Parents & Kids Are Pretty Open About Pot Use Now, New Poll Finds
Social taboos surrounding marijuana are largely going up in a puff of smoke. As laws shift — more than half of states have legalized it for either recreational or medicinal use — the way families are talking about the drug is, too. Specifically, parents and kids are pretty open about pot use, a new Yahoo News/Marist poll revealed. And parents who have tried marijuana at least once in their lives are even less concerned than those who haven't that their kids will do the same. So, in many cases, families are talking freely about their own experiences — even though it's still crucial for young people to understand the risks and the unknowns associated with consuming marijuana.
According to the poll results, which come from a survey of 1,122 Americans 18 years old and older, 54 percent of people who use marijuana are also parents. And 47 percent of the parents who use marijuana said they had done so either in front of or with their adult children, or both. About one-quarter of users had done the same with their own parents. And even when these parent-child duos weren't partaking together, there was less secrecy between them than you might expect: Of the parents who toke up, 60 percent believed their kids knew this; adult pot smokers said their parents were well-aware of their habit at a rate of 72 percent.
And parents who have tried marijuana are less concerned about the potential risks than those who haven't. Case in point: That kids would try marijuana was a top concern for 24 percent of the parents who responded to the poll, but only 6 percent of those who use it or have tried it agreed.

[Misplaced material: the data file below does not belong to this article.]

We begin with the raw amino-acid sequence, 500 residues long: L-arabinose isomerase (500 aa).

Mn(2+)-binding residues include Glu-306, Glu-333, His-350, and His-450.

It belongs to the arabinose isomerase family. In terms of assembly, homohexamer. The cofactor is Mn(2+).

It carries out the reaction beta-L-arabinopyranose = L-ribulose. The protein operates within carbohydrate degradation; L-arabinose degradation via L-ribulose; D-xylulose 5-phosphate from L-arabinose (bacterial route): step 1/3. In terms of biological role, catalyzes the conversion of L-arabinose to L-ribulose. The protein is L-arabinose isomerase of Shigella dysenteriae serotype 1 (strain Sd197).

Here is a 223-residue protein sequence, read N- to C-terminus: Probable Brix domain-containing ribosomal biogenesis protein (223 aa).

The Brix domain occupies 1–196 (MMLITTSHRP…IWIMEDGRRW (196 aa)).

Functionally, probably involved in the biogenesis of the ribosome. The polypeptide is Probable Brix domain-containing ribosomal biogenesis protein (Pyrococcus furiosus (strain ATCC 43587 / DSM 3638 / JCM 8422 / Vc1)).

But there are still risks associated with marijuana use. In noting that "the perceived risk of marijuana is at an all-time low," Dr. Merrill Herman, associate professor at Albert Einstein College of Medicine and an addiction psychiatrist at Montefiore Medical Center, told ABC News that using the drug can cause decreased motivation among other negative consequences. Additionally, teens may use marijuana to self-medicate, and modern iterations of the drug are more potent than the ones that their parents may have smoked.
So, it's still essential that parents talk through all the potential negative consequences of consuming marijuana in an evolving national landscape "in which marijuana increasingly is seen as acceptable, safe, and therapeutic," according to the American Academy of Pediatrics (AAP). The academy suggests that parents remind kids that marijuana can cause abnormal brain development, and that teens who regularly use it can end up with mental health disorders like addiction, depression, and psychosis. Kids should know that it's never safe to drive under the influence, and that marijuana smoke is toxic.
Smoking pot around kids can be dangerous for them as well, just as cigarette smoke is harmful to them. So, even though attitudes toward marijuana are changing, family conversations about it must acknowledge that consuming it has to be done safely and is not merely a fun past time.